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Long delayed report on the state of British Cycling finally published

Joseph Delves
14 Jun 2017

Damning language of earlier drafts removed but report still paints a bleak picture of life at the World Class Programme

The long awaited report into the culture at British Cycling’s World Class Performance Programme has been released. Having been beset by delays and allegations of a whitewash orchestrated at board level, it lays bare multiple failings at the national body and its World Class Performance Programme.

It describes a ‘culture of fear’ in which staff and riders were scared to voice their concerns to a senior management who employed a win at all costs approach.

However the worst criticisms, included in draft versions of the report leaked to journalists, have been changed or dropped.

Among them the finding that Jess Varnish’s removal from the programme had been an ‘act of retaliation’ for having spoken out about the organisation.

In the report a former WCP leadership figure described how the British Cycling Board and funding body UK Sport had taken a hands off approach as long as the programme continued delivering results.

It describes the programme as changing from being 'coach-led, athlete-centred' to one that was 'coach-led, coach centred'.

Many interviewed by the investigating panel felt the culture at the programme deteriorated around the time of the 2008 Olympic games, just as the squad was achieving its most successful ever period.

‘After those Games, mass Olympic medal-success was no longer a pleasant surprise, it was now expected,’ the report explains.

Now under immense pressure to win medals across a range of different events and working with a large number of riders, senior coaches received little oversight or training and were left largely unaccountable.

It emerges from the report that it was during this time that Shane Sutton, the coach at the centre of later allegations of sexism and bullying bought by track rider Varnish, was temporarily removed due to allegedly unacceptable behaviour.

However following poor showings at subsequent major competitions in 2009 he was invited back as Head Coach.

The result was a perception amongst riders that the senior staff were untouchable. This was also the year that the organisation’s Performance Director David Brailsford launched his Team Sky project.

At internal audit commissioned in 2012 and referenced in the current report described the senior leadership style as being seen by some as ‘autocratic’, with several referring to ‘a culture of fear, intimidation and bullying’ along with ‘frequent examples of open antagonism between senior managers and middle managers’.

Despite these opinions being fairly widespread among some WCP staff the organisation was allowed to effectively function independently, with little oversight from British Cycling or UK Sport.

In the report an unnamed former WCP leadership figure said, ‘I don’t think they were a very good Board [at BC]. It was a low-level Board’.

In practical reality control over the WCP lay in the hands of its Performance Director, not British Cycling.

With the departure of Brailsford to concentrate on Team Sky in 2014, Shane Sutton unexpectedly became defacto Performance Director. A position the report claims even his supporters thought him unqualified for.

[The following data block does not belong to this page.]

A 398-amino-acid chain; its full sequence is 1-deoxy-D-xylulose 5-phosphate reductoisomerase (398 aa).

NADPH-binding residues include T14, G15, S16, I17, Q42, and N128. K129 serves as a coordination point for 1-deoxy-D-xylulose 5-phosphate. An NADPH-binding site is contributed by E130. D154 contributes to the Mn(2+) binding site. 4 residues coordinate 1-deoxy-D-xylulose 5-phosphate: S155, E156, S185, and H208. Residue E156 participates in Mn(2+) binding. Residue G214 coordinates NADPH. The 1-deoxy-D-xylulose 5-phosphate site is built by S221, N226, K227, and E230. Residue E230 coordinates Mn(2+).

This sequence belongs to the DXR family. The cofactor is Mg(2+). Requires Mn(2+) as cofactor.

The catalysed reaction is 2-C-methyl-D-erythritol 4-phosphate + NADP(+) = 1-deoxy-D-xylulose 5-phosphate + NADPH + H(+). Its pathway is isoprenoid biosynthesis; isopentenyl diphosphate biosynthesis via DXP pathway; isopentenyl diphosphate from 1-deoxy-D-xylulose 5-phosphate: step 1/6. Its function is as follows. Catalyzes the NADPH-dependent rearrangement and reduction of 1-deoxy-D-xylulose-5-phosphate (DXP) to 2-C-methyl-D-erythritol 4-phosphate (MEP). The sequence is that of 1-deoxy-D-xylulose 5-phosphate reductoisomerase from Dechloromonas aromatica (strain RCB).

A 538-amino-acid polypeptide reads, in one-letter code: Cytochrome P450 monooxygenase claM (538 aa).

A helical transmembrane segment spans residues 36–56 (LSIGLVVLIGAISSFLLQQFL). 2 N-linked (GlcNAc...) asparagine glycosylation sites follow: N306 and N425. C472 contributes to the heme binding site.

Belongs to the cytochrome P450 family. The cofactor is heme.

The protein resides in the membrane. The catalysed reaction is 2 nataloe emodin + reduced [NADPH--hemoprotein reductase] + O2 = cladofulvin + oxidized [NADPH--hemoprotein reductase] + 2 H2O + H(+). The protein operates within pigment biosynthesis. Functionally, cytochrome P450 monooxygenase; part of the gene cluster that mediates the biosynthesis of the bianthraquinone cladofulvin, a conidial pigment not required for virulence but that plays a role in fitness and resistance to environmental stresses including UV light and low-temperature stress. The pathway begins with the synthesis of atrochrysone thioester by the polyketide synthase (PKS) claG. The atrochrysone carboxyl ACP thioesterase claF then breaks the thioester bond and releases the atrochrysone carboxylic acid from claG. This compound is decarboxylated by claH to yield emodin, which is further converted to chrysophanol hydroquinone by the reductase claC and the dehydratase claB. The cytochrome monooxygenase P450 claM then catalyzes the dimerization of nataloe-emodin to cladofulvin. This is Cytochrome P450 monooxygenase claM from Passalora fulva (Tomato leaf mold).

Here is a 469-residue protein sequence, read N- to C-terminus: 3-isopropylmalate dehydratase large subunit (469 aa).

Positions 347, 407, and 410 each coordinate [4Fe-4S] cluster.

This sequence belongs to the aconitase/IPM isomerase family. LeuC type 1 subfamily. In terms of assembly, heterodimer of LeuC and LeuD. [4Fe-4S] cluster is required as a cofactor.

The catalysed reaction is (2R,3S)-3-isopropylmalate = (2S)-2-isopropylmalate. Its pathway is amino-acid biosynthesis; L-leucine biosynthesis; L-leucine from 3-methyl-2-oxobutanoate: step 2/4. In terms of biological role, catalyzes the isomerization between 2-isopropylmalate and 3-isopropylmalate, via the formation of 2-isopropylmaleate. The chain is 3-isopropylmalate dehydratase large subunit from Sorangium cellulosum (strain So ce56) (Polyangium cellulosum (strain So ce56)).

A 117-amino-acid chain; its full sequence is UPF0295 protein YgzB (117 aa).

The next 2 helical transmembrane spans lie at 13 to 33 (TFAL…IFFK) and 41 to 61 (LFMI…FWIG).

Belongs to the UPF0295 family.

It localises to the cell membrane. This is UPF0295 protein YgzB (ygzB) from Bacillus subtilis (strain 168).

‘Following Brailsford’s departure, there was an absence of strong peers to provide an appropriate check and balance to Sutton and to support him in his new role,’ the report states.

It was during this period that allegations of bullying, sexism and discrimination against paralympic athletes first publicly surfaced, largely as the result of complaints made by Varnish.

The report concludes that some members of the British Cycling inquiry convened to investigate arrived with the express intention of clearing Sutton of the allegations against him.

Their report reversed the finding of their own grievance officer, who had upheld the initial complains.

Athletes therefore rightly believed that vested interests both within the WCP and at BC board level were conspiring to undermine and suppress legitimate complaints against senior staff.

Several athletes reported that they were told ‘that it would not help their careers to pursue complaints,’ although the investigation did not receive any concrete evidence to support this.

However, the allegations that Varnish was removed from the WCP as a result of her criticism of the staff was not upheld by the final report.

‘The Panel did not view her removal as an act of discrimination but, in the Panel’s view at the very least it did not follow contractual due process.

'That conclusion was further strengthened by interviews with some members of staff who informed the Panel that they did not agree with Varnish’s removal from the programme.’

This is despite reports by journalists at The Daily Mail and The Telegraph that the earlier, leaked versions of the report had largely substantiated her claims.

Regardless of suspicions of an attempt to sanitise the report, it makes depressing reading.

In part the review had also been delayed by the Maxwellisation process, by which individuals mentioned are given the chance to respond before publication.

Several easily identifiable individuals have also had their names blanked out in the final report.

A separate report into the finances of the organisation found no evidence of impropriety.

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